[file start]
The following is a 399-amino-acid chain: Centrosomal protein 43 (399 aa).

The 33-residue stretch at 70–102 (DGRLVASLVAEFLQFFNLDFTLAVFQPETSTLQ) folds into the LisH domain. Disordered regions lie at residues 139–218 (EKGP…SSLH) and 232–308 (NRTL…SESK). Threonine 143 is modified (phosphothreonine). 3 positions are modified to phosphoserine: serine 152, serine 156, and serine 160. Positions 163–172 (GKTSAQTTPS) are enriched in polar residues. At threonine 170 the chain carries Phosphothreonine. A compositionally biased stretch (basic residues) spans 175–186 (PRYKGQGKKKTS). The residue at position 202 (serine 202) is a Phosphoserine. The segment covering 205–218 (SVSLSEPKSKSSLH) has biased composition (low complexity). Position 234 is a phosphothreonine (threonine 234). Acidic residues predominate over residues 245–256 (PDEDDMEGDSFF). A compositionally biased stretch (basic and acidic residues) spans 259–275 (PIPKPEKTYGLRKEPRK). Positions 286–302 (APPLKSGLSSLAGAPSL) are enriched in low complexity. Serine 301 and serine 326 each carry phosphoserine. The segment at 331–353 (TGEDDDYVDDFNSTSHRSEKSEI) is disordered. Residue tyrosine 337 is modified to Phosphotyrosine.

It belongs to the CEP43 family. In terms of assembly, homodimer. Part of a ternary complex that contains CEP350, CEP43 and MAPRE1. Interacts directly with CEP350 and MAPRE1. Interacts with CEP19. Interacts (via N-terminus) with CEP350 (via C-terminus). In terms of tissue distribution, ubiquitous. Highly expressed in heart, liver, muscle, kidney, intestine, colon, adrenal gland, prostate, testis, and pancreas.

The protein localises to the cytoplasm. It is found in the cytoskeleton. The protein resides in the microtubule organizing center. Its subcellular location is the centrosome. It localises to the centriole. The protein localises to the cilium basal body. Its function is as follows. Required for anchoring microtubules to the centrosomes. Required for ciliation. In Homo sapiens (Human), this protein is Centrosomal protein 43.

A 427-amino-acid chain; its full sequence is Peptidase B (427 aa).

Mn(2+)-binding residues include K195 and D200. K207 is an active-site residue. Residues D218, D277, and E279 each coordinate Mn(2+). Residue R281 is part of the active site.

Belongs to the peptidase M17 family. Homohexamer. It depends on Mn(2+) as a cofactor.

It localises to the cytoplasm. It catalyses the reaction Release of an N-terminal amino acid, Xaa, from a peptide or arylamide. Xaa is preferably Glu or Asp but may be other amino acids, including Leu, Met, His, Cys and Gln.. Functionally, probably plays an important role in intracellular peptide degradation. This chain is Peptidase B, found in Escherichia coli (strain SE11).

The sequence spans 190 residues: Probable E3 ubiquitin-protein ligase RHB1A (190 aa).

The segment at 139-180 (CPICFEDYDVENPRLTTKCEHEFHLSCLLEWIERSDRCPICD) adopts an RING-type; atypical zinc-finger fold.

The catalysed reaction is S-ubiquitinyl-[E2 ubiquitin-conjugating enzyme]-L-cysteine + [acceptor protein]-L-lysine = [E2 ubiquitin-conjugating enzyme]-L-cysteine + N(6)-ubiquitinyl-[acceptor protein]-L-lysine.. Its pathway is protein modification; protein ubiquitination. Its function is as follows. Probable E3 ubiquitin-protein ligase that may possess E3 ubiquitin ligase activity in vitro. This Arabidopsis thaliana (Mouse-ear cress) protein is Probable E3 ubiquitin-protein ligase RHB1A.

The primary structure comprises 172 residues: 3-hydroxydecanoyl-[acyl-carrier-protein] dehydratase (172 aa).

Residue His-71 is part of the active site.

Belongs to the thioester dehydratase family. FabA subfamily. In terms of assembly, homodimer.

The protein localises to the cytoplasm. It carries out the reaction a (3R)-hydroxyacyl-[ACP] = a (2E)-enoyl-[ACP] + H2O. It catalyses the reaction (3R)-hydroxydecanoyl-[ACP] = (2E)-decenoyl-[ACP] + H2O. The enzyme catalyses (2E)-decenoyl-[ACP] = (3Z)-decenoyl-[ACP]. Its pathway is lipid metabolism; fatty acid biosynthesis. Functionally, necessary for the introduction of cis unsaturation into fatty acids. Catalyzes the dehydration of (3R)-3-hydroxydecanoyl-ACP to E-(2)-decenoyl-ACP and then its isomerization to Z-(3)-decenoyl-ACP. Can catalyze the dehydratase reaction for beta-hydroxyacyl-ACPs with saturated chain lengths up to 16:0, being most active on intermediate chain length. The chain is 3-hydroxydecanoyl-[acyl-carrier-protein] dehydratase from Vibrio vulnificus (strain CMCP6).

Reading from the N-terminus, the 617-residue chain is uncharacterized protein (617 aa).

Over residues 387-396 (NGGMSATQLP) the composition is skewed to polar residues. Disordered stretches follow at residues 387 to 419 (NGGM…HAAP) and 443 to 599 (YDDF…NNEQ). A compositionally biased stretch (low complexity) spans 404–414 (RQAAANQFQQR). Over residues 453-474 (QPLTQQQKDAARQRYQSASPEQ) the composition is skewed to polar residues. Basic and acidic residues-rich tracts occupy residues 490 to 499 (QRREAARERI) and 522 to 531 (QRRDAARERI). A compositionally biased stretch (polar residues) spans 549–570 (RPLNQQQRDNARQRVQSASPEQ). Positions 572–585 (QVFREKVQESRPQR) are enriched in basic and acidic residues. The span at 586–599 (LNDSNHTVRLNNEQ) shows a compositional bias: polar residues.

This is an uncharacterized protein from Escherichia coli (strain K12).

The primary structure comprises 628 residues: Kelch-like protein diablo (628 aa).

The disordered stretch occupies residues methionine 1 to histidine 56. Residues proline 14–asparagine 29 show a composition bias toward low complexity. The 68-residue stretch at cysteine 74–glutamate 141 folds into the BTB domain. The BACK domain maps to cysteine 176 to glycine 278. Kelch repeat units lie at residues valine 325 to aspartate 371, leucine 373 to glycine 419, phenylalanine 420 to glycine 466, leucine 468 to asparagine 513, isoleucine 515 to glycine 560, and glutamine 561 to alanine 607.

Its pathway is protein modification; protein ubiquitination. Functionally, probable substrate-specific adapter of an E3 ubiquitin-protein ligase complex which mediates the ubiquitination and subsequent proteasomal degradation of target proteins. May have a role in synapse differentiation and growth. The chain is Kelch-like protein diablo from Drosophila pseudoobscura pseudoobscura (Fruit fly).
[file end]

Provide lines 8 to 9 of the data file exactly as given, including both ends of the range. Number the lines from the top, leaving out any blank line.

It localises to the cytoplasm. It catalyses the reaction Release of an N-terminal amino acid, Xaa, from a peptide or arylamide. Xaa is preferably Glu or Asp but may be other amino acids, including Leu, Met, His, Cys and Gln.. Functionally, probably plays an important role in intracellular peptide degradation. This chain is Peptidase B, found in Escherichia coli (strain SE11).

The sequence spans 190 residues: Probable E3 ubiquitin-protein ligase RHB1A (190 aa).